A New Yorker finds a welcoming home amid alien landscape of the District

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By Anne Midgette
Washington Post Staff Writer
Friday, December 25, 2009

Clutching a list of Craigslist contacts and one referral through a friend of my sister-in-law, I arrived in Washington in December of 2007 from New York City to search for temporary housing before starting as interim music critic at The Post. Not knowing Washington at all, I had planned out an unrealistic itinerary based on the idea that it would take only a couple of minutes to get to places that seemed on the map to be only a few blocks apart.

My heart rose at the sight of front gardens along the streets around Eastern Market, but sank as I entered a soulless apartment building with sagging floors and chipped paint. I wanted to find the Cliffs Notes access to the soul of Washington, and be magically led to a real neighborhood where I would want to live. Instead, all I came across as I walked from Capitol Hill to Logan Circle to Foggy Bottom were tiny, dormlike apartments on busy thoroughfares: housing that seemed all too temporary.

Drained and battle-fatigued from trudging for hours through cold, dingy streets, I boarded a bus to Georgetown for yet another appointment. After meandering for what seemed like miles through narrow roads, until I was concerned I had gone off the map entirely, the bus finally deposited me onto Wisconsin Avenue.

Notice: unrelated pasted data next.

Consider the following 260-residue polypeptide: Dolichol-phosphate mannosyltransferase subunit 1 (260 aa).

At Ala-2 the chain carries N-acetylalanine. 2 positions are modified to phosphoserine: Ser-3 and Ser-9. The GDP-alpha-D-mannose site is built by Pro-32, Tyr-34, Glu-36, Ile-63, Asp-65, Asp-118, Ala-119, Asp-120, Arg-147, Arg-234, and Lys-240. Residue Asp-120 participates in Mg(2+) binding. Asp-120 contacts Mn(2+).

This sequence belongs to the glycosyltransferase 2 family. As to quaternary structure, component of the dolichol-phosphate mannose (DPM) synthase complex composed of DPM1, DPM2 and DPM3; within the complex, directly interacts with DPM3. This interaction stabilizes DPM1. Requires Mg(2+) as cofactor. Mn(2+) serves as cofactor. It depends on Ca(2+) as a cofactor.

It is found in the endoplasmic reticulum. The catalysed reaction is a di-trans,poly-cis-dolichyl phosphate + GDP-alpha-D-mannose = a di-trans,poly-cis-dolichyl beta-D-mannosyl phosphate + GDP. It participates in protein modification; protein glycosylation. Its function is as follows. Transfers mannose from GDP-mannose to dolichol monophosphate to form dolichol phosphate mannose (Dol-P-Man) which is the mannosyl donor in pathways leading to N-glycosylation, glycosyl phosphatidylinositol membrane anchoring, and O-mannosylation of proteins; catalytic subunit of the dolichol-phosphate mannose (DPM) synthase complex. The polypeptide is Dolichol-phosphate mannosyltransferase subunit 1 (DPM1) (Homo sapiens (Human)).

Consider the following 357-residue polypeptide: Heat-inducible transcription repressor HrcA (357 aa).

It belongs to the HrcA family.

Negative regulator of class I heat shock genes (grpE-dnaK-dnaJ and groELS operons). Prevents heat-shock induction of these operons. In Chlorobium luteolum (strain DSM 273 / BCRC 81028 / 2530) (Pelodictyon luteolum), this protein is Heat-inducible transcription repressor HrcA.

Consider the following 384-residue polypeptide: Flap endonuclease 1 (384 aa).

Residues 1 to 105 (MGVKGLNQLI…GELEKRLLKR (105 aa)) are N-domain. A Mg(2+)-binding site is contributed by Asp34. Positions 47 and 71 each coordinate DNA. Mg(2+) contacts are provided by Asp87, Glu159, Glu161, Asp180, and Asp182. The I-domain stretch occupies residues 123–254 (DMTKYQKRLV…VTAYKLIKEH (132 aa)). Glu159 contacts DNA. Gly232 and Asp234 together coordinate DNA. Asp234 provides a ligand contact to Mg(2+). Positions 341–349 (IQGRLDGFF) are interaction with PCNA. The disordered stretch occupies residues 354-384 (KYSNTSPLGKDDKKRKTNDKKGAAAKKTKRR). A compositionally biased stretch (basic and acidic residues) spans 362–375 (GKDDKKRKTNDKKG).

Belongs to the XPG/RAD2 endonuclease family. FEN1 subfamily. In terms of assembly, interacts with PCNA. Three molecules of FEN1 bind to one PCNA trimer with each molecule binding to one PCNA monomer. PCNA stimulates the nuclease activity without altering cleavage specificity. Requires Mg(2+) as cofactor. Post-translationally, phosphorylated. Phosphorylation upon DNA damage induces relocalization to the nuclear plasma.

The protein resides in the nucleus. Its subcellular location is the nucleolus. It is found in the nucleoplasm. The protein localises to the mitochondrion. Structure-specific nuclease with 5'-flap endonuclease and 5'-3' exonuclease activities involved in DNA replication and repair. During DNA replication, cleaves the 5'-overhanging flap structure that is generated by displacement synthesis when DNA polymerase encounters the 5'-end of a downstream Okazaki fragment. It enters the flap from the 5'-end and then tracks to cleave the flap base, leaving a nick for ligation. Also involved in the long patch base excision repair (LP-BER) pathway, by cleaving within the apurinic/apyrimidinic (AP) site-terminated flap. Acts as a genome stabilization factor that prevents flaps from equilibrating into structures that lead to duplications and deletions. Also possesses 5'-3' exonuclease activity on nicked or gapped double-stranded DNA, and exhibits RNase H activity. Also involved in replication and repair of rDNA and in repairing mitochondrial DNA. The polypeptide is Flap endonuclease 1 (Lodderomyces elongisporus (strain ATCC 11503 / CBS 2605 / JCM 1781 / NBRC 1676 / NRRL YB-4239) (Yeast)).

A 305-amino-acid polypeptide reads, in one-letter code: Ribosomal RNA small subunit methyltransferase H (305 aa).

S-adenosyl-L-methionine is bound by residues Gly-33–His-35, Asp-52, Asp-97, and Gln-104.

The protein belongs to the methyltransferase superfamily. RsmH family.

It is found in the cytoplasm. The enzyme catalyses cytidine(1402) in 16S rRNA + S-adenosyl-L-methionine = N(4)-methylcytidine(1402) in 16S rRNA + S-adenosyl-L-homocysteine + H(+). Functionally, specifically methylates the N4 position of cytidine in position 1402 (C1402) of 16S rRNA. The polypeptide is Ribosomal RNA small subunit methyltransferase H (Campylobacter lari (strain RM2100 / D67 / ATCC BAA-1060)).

And into another world.

Greenery, and wreaths, and Christmas lights hung from lampposts along a street lined with charming rowhouses and low shops. The smell of hot cider wafted along the brick sidewalks. The doors of the shops were open and offering plates of cookies and hot drinks to passersby, whose talk and laughter produced puffs of white breath in the cold air. The chocolate chip cookie I took from one platter was warm and melting and delicious. After a morning of feeling very much alone, I had been transported into an American translation of Charles Dickens's "A Christmas Carol," and all I wanted was to be part of the story.

I got my wish, too, because compared with all the awful studios I'd seen, the house my sister-in-law's friend had conjured up for me seemed like Cinderella's palace. Although my sublet in Georgetown has long since ended, I'll never forget the year my holiday present was a new neighborhood and the start of a wonderful new adventure.

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